Lakeshore Records (LKS 33806)
Release Date: 2004
Music from this album has been used in 1 trailer(s). Click to view which ones!
|3.||What Size Shoe?|
|5.||Finally, You Two Meet|
|6.||Will I See You?|
|7.||Hello, Who's This?|
|8.||My Dad's Famous Potatoes|
|9.||I Am Not What I Am|
|10.||I Didn't Go To China|
|11.||Have A Good Trip|
|Track lengths not available for this album. If you have track length/time information for this album, please e-mail it to us at firstname.lastname@example.org and we will add it to the database.|
|by Mike Brennan
on September 4th, 2004
Cliff Martinez, a common collaborator with Steven Soderbergh in such projects as Traffic and Solaris, often has his scores overlooked because of the subtlety to them. Atmospheric and ambient, his work on the above-mentioned projects and others, such as Narc, support the films well, but rarely provide any exceptional amount of interesting melodies for the casual listener on album. Martinez' score for Wicker Park, starring Josh Hartnett, is no different.
The foundation of the score is a tremoring, ambient electronic sound, similar to some of Harry Gregson-Williams' scores, such as Phone Booth. About half of the 28 minute score is primarily this effect. The remaining cues consist of light percussion overlaid with strings and woodwinds. Two tracks ("Following Daniel" and "Finally, You Two Meet") contain the theme of the score, which is a simple melody on the piano that segues into a moving woodwind and string cue. The final track, "Have A Good Trip" reprises this theme. Martinez utilizes synthesized percussion well in some cues to give the often monotone score some movement, namely in the chimes in "What Shoe Size" and "My Dad's Famous Potatoes" and the more percussive drums in "Following Daniel". The latter opens the album and stands as the best cue on the album, as it both contains the main theme and sets the mysterious mood for the film in the almost jazzy piano and moving, yet ambient electronics and percussion.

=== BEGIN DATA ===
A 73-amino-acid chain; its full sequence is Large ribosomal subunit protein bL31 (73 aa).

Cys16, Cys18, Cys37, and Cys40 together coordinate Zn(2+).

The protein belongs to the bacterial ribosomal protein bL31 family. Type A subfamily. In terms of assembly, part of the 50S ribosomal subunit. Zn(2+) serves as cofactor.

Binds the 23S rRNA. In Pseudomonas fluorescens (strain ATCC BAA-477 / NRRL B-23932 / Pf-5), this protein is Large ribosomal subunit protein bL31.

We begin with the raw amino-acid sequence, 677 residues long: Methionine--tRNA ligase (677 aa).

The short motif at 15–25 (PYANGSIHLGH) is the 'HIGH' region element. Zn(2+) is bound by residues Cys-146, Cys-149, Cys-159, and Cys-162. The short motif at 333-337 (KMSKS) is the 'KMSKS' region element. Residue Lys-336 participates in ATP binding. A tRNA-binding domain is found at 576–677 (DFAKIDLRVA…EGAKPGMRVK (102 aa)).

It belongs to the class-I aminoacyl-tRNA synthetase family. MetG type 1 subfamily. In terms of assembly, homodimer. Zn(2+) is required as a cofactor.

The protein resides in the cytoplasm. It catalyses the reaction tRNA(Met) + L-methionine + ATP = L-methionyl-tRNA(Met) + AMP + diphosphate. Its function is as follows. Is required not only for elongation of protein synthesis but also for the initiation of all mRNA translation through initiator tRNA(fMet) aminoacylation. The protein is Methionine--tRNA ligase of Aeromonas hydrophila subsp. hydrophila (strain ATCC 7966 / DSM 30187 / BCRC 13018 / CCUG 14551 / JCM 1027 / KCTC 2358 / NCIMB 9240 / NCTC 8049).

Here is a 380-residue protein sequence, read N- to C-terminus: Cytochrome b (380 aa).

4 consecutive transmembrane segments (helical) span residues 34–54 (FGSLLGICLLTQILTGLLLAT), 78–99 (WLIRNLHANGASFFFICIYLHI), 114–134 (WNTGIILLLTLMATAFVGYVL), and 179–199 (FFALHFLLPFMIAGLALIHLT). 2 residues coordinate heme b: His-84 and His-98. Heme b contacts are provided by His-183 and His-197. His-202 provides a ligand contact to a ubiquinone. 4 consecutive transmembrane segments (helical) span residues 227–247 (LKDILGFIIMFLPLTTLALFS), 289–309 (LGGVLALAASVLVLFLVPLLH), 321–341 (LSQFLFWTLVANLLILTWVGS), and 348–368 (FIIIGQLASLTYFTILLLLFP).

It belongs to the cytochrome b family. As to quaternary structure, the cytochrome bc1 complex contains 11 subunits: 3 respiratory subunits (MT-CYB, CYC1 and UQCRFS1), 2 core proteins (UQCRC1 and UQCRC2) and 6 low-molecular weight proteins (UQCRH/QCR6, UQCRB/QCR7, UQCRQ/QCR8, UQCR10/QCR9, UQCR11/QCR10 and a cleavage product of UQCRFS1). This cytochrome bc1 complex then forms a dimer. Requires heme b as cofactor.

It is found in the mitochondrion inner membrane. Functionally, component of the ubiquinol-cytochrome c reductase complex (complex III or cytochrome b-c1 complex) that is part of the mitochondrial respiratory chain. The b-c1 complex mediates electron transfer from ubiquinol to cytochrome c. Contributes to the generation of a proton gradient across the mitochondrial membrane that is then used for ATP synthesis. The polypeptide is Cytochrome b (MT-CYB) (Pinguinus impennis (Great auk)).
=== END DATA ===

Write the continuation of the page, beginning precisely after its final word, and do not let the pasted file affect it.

Wicker Park is a decent score for the thriller genre, but Martinez does nothing new with it. The music provides a gloomy and mysterious soundscape for the film, but aside from a few key tracks, the short album is little more than background music. However, for fans of Martinez' other scores, this album, while short, does have some interesting moments.
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